Banning drops in to the converted chicken shack that is home to Phil Tanner and the Skillet Lickers, to hear them in their weekly session. Phil is the grandson of chicken farmer Gid Tanner who in 1924, with the original Skillet Lickers, became the first southern rural artist to record for the Columbia record label, and whose blend of music and comedy sold millions.

He meets 92 year old blind gospel legend Sister Fleeta Mitchell, who still sings and plays the piano alongside her musical companion the Revd Willie Mae Eberhardt, herself in her late 70s. Together they recall disturbing tales of life in the south, and the songs that gave people hope.

The Myers Family and Friends, a singing family of guitar playing ladies, recall the songs they sang as children for corn shuckings and bean stringings, and local artist and folk song collector Art Rosenbaum talks about the unique character of North Georgia, and picks a tune on one of his many banjos.

As well as the banjos and the ballads, Banning also attends the 141st Annual Alpharetta June Singing, and discovers that the 19th Century tradition of congregational ‘shape note’ singing still lives on in the south.

Listen here.

Swamp Opera

August 1, 2014

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edited from “78 Blues,” by John Minton:

His musical success notwithstanding, Gid Tanner never gave up the homeplace, contenting himself with traveling to fiddle on the streets of Atlanta when it was too wet to plow.  Despite his best efforts, Clayton McMichen could never pursue music as is sole profession, even after decades as a major recording artist and radio star.  He ended his own days as a welder.

If the phonograph record enabled the Skillet Lickers to visit an audience beyond the wildest imaginings of previous generations of southern fiddlers, the hillbilly record radically restricted that listenership.  As Mac discovered to his lasting chagrin, New York violinists waxed hot jazz for mass consumption; Georgia fiddlers canned corn for folks downhome.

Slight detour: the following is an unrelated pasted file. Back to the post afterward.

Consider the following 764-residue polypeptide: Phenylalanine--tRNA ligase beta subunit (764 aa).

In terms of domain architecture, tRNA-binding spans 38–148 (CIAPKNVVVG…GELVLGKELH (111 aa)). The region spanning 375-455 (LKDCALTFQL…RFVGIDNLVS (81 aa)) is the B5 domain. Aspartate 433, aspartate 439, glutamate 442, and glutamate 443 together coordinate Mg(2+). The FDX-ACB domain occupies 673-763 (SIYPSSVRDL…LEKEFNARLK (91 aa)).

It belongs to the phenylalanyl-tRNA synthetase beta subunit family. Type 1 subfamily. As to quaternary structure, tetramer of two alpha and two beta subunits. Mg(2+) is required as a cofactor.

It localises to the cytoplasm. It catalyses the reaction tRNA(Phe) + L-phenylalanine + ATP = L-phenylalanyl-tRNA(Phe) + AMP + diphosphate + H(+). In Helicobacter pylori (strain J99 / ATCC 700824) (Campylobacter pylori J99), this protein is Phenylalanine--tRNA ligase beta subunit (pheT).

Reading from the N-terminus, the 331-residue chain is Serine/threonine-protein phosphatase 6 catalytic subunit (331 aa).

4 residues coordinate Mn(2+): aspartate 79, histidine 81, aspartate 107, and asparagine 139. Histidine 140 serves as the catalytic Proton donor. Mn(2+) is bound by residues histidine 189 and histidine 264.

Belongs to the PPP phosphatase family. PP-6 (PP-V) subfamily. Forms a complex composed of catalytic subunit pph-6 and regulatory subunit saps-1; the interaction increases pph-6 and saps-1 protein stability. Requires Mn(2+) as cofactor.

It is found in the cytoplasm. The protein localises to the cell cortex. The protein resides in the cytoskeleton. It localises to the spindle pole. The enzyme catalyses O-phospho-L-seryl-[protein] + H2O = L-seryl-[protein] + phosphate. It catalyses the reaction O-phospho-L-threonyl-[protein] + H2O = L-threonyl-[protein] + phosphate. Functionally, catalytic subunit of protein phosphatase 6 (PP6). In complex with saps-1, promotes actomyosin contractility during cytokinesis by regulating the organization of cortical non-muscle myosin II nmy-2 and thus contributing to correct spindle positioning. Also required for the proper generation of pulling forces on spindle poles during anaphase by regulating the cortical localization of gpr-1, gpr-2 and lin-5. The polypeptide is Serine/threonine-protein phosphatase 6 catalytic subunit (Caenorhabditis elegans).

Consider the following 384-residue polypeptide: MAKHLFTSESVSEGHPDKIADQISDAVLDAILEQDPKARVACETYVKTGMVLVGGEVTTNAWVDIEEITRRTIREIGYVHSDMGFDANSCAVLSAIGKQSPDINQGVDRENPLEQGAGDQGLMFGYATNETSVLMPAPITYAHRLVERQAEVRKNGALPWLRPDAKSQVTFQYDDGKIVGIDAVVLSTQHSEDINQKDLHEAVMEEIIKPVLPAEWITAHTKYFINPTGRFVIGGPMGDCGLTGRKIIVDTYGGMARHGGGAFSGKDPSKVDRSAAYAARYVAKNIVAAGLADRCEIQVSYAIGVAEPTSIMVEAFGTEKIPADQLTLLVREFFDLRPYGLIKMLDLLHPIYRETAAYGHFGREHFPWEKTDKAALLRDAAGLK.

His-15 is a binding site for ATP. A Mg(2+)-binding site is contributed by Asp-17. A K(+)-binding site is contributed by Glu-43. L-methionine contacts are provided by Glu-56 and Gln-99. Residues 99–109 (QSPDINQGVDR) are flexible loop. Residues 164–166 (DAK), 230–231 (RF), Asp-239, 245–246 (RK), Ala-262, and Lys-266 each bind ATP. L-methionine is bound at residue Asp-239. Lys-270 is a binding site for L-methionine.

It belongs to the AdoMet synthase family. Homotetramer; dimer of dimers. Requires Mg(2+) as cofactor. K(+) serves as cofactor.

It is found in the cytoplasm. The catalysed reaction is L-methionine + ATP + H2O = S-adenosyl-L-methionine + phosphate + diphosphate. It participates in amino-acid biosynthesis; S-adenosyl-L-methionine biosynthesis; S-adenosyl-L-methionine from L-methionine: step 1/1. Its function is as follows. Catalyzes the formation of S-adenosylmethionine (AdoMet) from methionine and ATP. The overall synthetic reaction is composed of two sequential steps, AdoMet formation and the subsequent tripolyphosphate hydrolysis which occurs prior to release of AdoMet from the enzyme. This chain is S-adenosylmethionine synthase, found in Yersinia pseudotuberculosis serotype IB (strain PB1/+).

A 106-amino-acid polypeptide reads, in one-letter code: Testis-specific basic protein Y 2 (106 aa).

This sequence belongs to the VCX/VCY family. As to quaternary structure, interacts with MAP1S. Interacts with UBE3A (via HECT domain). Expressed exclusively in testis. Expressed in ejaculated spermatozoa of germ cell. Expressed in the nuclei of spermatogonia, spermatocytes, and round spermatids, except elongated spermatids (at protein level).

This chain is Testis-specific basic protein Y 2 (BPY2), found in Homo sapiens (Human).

At their best, Skillet Licker records precariously balanced the coarse (epitomized by Tanner) and the fine ( what Mac wanted), crafting timeless art from the common-as-dirt dilemmas of the prewar South.  The records are enduring portraits of their makers, especially of Clayton McMichen, who despite his aversion to corny fiddling, despite his affection for symphony orchestras, found himself relegated to the role of a miserable squatter, fiddling endlessly in a dismal swamp where even frogs were out of their element.

Years later, Mac dressed his feelings in that very idiom, dismissing his music as a ludicrous compromise of coarse and fine:

“I notice in my thirty-five years of show business that there’s 500 pairs of overalls sold to every one tuxedo suit.  That’s why I stick to swamp opera.”

 

 

 

 

 

Gid Tanner Interview, pt. 2

March 28, 2013

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Part 2 of Gid Tanner’s (1885-1960) final 1959 interview features him doing some fiddling.  Thanks again to Matt Downer, Itamar Silver, Dave Leddel, and interviewer Oscar Huff  :

Listen to part 1 here

from http://www.bluegrassmessengers.com:

In later years when Gid had false teeth, he would take them out so he would look funny. The story goes that a lady walked up to him and after looking at his mouth shouted, “You haven’t got any teeth!” Gid replied, “No ma’am, I was born that way.”

Although Gid stopped recording, he remained active and attended fiddle competitions. As late as 1955 when he was 70 years old, Gid won the Old-Time Fiddler’s Contest in Atlanta. He died in 1960, just three weeks shy of his seventy-fifth birthday.

Gordon Tanner

February 27, 2013
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Gordon Tanner

from “Down Yonder: Old Time String Band Music from Georgia (Folkways 31089):

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Gid Tanner Interview: Part I

February 18, 2013

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Part 1 of 2 – Second part forthcoming.  Sincere thanks to Matt Downer for sharing this interview, Dave Leddel and Itamar Silver for their help, Oscar Huff for getting there just in time, and Gid Tanner for his endless inspiration.

from The Southern Folklife Collection (UNC):

Gid Tanner, Anglo-American fiddle player, and member of the Skillet Lickers, a string band from north Georgia active in the 1920s and 1930s.